Students turning away from UK universities as rules kick in

12:07 pm Blogroll

by Danny Harrington, Founder & Director, ITS Education Asia

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We have reported on how the UK government is targeting up to 170,000, possibly more, student visas as a way to cut immigration [which seems to have become a political must and is seeing very little serious opposition]. The Guardian has published an excellent article highlighting how this is actually building on rules targeting student “migrants” since 2012. The key changes already implemented have been in altering what is allowed for students work-wise both during and after their course.

Students at private colleges can no longer work at all, while those at public institutions are allowed 20 hours per week during term-time and full-time work in the holidays. The rule for private colleges was to crack down on bogus ones offering a back door to working in the UK. This is clearly lazy government and goes against all principles of a modern and open society. It effectively says everyone is guilty and there is no chance to prove you are innocent i.e. a bona fide student or a bona fide educational institution.

After graduation, students used to be able to work for up to 2 years with very little restriction. Now they must work in an approved, graduate level job earning at least GBP20,800 per year [very few of them around] and they cannot be joined by dependents. Those who support these policies point to the drop off in students from paces such as India and say “Aha, what a success, immigration is being cut and clearly these people just wanted a back door to work in the UK.” Utter nonsense. What has happened is that the UK economy is deprived of large numbers of productive, bright, motivated people who will return tax income to the country in the short-term and may well bring many long-term benefits as they build a career and possible international networks. It deprives universities of the additional income they get from international students. It deprives society of the vibrancy of a multi-cultural environment. Not only that, but it sends all those top-end, high quality people off to other countries that will welcome them such as the US, Canada and Australia and it weakens the attraction of UK universities when they are feeling even more competition for good minds and research funding as the Asian universities begin to make themselves felt.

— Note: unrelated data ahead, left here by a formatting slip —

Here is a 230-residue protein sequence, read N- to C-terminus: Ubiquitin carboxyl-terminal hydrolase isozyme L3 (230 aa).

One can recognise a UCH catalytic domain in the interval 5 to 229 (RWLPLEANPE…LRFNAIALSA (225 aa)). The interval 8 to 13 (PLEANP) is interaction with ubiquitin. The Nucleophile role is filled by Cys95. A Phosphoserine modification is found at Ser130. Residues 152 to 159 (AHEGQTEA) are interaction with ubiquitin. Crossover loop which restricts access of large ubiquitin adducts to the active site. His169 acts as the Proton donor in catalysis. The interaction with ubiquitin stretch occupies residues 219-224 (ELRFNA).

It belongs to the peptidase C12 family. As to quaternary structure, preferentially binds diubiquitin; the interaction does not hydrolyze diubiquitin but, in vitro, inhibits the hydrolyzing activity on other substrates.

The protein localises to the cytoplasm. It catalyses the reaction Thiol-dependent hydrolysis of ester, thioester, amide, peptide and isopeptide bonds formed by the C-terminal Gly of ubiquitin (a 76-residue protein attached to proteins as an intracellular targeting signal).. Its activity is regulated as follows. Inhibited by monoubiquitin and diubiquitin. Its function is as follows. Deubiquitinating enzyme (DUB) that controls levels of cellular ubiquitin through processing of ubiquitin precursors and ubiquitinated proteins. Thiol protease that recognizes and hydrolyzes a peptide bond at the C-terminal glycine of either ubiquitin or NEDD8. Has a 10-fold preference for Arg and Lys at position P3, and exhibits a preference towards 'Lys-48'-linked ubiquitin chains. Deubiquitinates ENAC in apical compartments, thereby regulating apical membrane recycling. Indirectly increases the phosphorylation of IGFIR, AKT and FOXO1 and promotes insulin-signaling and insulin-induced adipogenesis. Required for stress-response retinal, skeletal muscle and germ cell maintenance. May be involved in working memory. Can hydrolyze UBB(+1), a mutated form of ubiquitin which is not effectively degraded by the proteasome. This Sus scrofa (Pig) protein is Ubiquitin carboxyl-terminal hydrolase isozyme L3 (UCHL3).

Luckily, the esteem with which UK qualifications are held in overseas job-markets will maintain at least some continued demand for UK education. But to rely on it is short-sighted and eventually we may see a greatly reduced demand for UK qualifications.

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